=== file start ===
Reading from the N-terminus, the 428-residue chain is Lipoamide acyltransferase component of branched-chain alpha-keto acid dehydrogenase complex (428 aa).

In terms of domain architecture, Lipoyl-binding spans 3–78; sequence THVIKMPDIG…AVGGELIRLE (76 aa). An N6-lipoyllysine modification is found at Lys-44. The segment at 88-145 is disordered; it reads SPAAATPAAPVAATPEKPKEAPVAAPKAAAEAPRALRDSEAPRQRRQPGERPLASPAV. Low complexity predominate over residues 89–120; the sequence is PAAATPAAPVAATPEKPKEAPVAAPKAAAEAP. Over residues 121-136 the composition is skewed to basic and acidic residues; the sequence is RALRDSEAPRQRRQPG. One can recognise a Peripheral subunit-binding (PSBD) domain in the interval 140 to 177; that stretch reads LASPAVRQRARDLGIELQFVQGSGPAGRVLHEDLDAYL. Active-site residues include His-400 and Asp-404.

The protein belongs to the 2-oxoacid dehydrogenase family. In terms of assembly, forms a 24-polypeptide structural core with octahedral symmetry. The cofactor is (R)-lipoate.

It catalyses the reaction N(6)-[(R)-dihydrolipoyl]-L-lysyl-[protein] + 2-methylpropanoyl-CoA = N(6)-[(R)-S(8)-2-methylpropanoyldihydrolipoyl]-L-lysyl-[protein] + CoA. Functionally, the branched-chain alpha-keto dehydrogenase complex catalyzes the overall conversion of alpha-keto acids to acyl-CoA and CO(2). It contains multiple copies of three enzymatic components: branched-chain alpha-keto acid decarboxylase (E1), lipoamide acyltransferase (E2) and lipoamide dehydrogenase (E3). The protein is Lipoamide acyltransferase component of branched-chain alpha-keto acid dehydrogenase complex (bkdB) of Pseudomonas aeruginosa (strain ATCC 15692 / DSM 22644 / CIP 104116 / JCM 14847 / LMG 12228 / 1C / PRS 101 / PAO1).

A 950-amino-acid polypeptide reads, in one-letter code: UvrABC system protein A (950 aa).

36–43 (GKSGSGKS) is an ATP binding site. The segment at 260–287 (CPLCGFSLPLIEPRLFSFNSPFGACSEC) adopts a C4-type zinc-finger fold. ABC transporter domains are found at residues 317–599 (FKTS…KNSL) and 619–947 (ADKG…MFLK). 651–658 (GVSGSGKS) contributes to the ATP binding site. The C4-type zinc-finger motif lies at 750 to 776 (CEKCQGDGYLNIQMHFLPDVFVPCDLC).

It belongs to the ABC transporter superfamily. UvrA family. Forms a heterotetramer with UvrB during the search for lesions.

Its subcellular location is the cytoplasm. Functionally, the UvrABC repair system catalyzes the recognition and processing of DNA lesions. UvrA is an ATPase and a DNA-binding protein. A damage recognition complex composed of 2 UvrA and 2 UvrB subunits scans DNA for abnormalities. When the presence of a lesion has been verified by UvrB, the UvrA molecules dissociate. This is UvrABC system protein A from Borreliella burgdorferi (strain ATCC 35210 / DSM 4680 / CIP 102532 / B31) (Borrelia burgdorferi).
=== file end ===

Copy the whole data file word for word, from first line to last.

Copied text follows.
Reading from the N-terminus, the 428-residue chain is Lipoamide acyltransferase component of branched-chain alpha-keto acid dehydrogenase complex (428 aa).

In terms of domain architecture, Lipoyl-binding spans 3–78; sequence THVIKMPDIG…AVGGELIRLE (76 aa). An N6-lipoyllysine modification is found at Lys-44. The segment at 88-145 is disordered; it reads SPAAATPAAPVAATPEKPKEAPVAAPKAAAEAPRALRDSEAPRQRRQPGERPLASPAV. Low complexity predominate over residues 89–120; the sequence is PAAATPAAPVAATPEKPKEAPVAAPKAAAEAP. Over residues 121-136 the composition is skewed to basic and acidic residues; the sequence is RALRDSEAPRQRRQPG. One can recognise a Peripheral subunit-binding (PSBD) domain in the interval 140 to 177; that stretch reads LASPAVRQRARDLGIELQFVQGSGPAGRVLHEDLDAYL. Active-site residues include His-400 and Asp-404.

The protein belongs to the 2-oxoacid dehydrogenase family. In terms of assembly, forms a 24-polypeptide structural core with octahedral symmetry. The cofactor is (R)-lipoate.

It catalyses the reaction N(6)-[(R)-dihydrolipoyl]-L-lysyl-[protein] + 2-methylpropanoyl-CoA = N(6)-[(R)-S(8)-2-methylpropanoyldihydrolipoyl]-L-lysyl-[protein] + CoA. Functionally, the branched-chain alpha-keto dehydrogenase complex catalyzes the overall conversion of alpha-keto acids to acyl-CoA and CO(2). It contains multiple copies of three enzymatic components: branched-chain alpha-keto acid decarboxylase (E1), lipoamide acyltransferase (E2) and lipoamide dehydrogenase (E3). The protein is Lipoamide acyltransferase component of branched-chain alpha-keto acid dehydrogenase complex (bkdB) of Pseudomonas aeruginosa (strain ATCC 15692 / DSM 22644 / CIP 104116 / JCM 14847 / LMG 12228 / 1C / PRS 101 / PAO1).

A 950-amino-acid polypeptide reads, in one-letter code: UvrABC system protein A (950 aa).

36–43 (GKSGSGKS) is an ATP binding site. The segment at 260–287 (CPLCGFSLPLIEPRLFSFNSPFGACSEC) adopts a C4-type zinc-finger fold. ABC transporter domains are found at residues 317–599 (FKTS…KNSL) and 619–947 (ADKG…MFLK). 651–658 (GVSGSGKS) contributes to the ATP binding site. The C4-type zinc-finger motif lies at 750 to 776 (CEKCQGDGYLNIQMHFLPDVFVPCDLC).

It belongs to the ABC transporter superfamily. UvrA family. Forms a heterotetramer with UvrB during the search for lesions.

Its subcellular location is the cytoplasm. Functionally, the UvrABC repair system catalyzes the recognition and processing of DNA lesions. UvrA is an ATPase and a DNA-binding protein. A damage recognition complex composed of 2 UvrA and 2 UvrB subunits scans DNA for abnormalities. When the presence of a lesion has been verified by UvrB, the UvrA molecules dissociate. This is UvrABC system protein A from Borreliella burgdorferi (strain ATCC 35210 / DSM 4680 / CIP 102532 / B31) (Borrelia burgdorferi).